ICR Publishes a Primer Report on Special Purpose Acquisition Vehicles (SPACs)
Reviews the Strategic Communication Challenges of Executing Successful SPAC Transactions
New York, NY – October 29, 2018 – ICR, a leading strategic communications and advisory firm, today announced that it has published a primer report on Special Purpose Acquisition Vehicles (SPACs). This “Primer on SPACs” provides an overview of the SPAC market, where SPACs typically list, and the unique communications challenges for executing a successful transaction or “de-SPACing.”
SPACs are formed to raise capital in an initial public offering (“IPO”) with the purpose of identifying and acquiring one or more operating companies through a business combination. Since 2016, 150 SPACs have priced IPOs world-wide, 84 of which are listed in the U.S. In total, current public SPACs that have not yet completed their acquisitions hold approximately $23 billion in cash.
“SPACs are unique investment vehicles that oftentimes provide institutions the opportunity to invest alongside experienced entrepreneurs and other investment professionals on a single-deal basis. Investors in SPACs have the benefit of getting an early look at an acquisition and have the right to vote on the transaction,” said Don Duffy, president of ICR. “While SPACs can be attractive investment opportunities, the condensed timeframe to complete the transaction, once an acquisition target is identified, presents unique communication challenges as the newly combined company is thrust into the public equity markets. This elevates the importance of detailed financial modeling, conservative forecasting and the development of a strategic communications plan to establish a successful track record as a new public company.”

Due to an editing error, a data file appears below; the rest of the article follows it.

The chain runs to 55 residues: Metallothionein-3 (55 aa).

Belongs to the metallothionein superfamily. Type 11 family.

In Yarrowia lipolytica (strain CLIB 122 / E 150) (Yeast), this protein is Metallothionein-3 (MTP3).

Commenting on the communications challenges SPACs face, Phil Denning, partner at ICR, added: “The planned business combination announcement is a key communications milestone that needs to position the transaction so that shareholders find the combination compelling, or they could exercise their right to redeem their shares for cash. In addition to the shareholders, the company needs to articulate its strategy to all other stakeholders, including employees, customers and other key business partners. On the day the transaction is announced, the target company needs to have a comprehensive communications strategy and the necessary public company infrastructure in place to begin to transition the narrative from the SPAC sponsor’s messaging to the go-forward business strategy.”
ICR is the largest advisor and communications consultant to SPACs having completed dozens of transactions over the past decade. To obtain a copy of ICR’s “Primer on SPACs”, please click here.
Established in 1998, ICR partners with companies to optimize transactions and execute strategic communications programs that achieve business goals, build credibility and enhance long-term enterprise value. The firm’s highly differentiated service model, which pairs capital markets veterans with senior communications professionals, brings deep sector knowledge and relationships to more than 500 clients in approximately 20 industries. Today, ICR is one of the largest and most experienced independent communications and advisory firms in North America maintaining offices in New York, Norwalk, Boston, San Francisco and Beijing. Learn more at www.icrinc.com. Follow us on Twitter at @ICRPR.
Brian Ruby, ICR